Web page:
From: Larry Miller ([email protected])
Date: Tue Apr 10 2001 - 20:55:57 PDT
In the frequency domain you multiply the frequency responses of the cascaded
units. In the time domain this corresponds to complex convolution. This is,
I believe the source of the RSS formulae. In Dr Howard Johnson's book
(Digital Black Magic) there is discussion and an Appendix dealing with the
various rise time waveform assumptions that these rule-of-thumb formulas
use: raised cosine, gaussian, etc. If I remember correctly the choice made
an insignificant difference, within reason.
From: [email protected] [mailto:[email protected]]
Sent: Tuesday, April 10, 2001 1:44 PM
To: [email protected]
Subject: [SI-LIST] : Rise Time Degradation
I am involved in some discussions (arguments) over an EIA test spec for rise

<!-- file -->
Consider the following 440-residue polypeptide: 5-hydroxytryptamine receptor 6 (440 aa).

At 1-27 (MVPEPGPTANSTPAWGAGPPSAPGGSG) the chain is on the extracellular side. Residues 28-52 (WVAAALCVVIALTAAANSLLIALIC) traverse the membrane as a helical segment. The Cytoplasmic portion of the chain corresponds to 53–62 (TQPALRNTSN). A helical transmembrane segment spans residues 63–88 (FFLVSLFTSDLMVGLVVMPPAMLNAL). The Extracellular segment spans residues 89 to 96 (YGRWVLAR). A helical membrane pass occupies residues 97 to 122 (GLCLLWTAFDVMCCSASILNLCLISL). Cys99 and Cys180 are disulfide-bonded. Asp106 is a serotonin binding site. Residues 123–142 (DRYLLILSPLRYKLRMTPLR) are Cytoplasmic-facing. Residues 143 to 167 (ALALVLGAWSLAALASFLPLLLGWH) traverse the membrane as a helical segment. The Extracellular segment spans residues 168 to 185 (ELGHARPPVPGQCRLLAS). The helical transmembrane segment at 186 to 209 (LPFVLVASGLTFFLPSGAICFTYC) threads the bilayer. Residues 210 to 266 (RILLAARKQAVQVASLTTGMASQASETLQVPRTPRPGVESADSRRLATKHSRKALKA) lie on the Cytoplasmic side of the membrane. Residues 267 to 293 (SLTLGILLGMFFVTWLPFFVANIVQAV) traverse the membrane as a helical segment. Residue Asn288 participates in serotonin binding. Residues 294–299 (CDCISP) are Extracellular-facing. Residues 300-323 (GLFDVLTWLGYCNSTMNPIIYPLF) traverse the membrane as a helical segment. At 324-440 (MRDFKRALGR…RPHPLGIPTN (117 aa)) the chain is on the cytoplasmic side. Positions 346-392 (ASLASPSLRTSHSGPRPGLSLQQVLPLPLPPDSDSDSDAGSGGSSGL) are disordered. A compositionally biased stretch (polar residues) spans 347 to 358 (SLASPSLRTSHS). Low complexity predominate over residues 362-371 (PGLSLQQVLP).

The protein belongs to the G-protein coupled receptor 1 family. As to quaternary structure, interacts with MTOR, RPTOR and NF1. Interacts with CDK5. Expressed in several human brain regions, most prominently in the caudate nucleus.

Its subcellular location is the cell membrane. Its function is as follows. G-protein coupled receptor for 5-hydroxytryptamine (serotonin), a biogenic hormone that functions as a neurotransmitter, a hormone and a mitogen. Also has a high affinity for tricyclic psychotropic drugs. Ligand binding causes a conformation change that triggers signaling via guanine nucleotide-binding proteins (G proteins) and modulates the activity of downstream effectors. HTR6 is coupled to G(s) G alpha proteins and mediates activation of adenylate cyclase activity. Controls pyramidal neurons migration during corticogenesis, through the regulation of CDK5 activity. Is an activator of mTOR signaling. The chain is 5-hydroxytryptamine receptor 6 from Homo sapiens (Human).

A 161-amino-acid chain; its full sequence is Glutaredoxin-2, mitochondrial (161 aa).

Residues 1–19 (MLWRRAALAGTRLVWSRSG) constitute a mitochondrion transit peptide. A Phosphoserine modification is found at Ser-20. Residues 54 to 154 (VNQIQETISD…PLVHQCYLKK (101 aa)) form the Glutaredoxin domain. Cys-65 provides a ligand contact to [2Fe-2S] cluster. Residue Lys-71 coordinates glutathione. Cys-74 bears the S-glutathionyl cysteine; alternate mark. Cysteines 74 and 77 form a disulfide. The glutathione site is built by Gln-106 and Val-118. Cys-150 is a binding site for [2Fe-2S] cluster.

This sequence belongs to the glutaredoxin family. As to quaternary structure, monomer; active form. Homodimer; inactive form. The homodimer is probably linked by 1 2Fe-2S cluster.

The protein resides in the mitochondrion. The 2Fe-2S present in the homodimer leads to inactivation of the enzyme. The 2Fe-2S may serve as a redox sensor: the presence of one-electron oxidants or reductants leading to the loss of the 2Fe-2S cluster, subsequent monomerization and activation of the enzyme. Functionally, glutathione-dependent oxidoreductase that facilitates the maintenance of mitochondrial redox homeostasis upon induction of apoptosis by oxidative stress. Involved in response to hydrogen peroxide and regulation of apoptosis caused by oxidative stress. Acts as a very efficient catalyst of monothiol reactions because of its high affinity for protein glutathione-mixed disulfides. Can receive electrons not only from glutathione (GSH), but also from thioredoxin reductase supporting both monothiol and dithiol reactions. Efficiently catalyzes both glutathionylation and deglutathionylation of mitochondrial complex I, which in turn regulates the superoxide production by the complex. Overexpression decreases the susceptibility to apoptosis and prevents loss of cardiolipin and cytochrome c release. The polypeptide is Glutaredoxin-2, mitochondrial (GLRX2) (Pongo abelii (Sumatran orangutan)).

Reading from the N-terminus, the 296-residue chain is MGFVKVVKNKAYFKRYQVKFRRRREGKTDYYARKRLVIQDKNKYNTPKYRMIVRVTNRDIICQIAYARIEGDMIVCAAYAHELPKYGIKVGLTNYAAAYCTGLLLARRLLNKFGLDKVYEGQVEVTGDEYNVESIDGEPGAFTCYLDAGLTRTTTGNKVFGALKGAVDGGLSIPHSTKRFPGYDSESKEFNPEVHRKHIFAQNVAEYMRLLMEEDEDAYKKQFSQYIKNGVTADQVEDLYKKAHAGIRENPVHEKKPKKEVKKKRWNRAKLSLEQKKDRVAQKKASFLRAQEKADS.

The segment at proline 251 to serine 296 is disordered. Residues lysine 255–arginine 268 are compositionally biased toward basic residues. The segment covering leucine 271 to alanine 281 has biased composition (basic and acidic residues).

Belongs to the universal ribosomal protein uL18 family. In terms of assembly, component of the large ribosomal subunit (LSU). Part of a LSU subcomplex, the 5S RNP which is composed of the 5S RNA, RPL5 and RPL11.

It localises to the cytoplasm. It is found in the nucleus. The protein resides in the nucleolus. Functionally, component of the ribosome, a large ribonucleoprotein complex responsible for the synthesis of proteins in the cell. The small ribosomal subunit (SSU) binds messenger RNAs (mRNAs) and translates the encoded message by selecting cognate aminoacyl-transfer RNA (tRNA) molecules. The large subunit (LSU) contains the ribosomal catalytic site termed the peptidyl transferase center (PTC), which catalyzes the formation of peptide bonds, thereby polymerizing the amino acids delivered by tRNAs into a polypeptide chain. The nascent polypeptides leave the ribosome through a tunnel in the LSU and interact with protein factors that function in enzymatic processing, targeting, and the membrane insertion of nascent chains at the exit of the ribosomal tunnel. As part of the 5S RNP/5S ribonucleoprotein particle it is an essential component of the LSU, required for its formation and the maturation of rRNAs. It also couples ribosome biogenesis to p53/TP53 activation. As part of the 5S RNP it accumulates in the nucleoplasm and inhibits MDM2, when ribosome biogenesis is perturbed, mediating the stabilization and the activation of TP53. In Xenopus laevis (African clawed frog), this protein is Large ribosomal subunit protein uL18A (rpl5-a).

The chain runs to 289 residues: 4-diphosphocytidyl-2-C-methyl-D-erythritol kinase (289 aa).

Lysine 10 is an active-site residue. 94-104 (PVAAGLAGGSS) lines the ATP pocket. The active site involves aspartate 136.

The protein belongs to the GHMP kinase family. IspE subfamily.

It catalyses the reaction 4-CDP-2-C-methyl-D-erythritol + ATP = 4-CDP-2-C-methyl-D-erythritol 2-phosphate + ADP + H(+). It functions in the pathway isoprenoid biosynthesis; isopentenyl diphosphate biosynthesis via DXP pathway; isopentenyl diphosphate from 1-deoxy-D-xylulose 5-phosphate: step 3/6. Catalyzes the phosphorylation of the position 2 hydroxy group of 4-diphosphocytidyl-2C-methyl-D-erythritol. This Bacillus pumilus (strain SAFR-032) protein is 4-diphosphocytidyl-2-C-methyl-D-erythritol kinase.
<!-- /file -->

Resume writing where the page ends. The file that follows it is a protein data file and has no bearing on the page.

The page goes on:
time degradation (RTD) of connectors/interconnects. The spec in question is
EIA-364-102. It is downloadable from:
Basically, this spec uses a "square root of the sum of the squares" type of
calculation, where, first, the RTD of a test fixture is measured. The
connector or whatever DUT is then inserted into the fixture, and the RTD of
this combination is measured. The RTD of the DUT is then calculated from
these two measurements using the sum of squares method.
Does anyone know where this method originated? I have seen a few references
that refer to it as a rule of thumb type calculation for cascading RTD's of
various devices. I have also seen a basic mathematical justification for it
in relation to oscilloscope bandwidths/risetimes. But in that case, it was
assumed that the devices being cascaded where R-C type networks. And even
then, I believe they said it was an approximation.
Not that I want to question the technical reasoning of the EIA or anything,
but does anyone out there have an opinion on how accurate this method might
be when applied to interconnects? Or might someone possibly even have a
mathmatical/physical justification for this method?
Thanks for any help anyone might offer.
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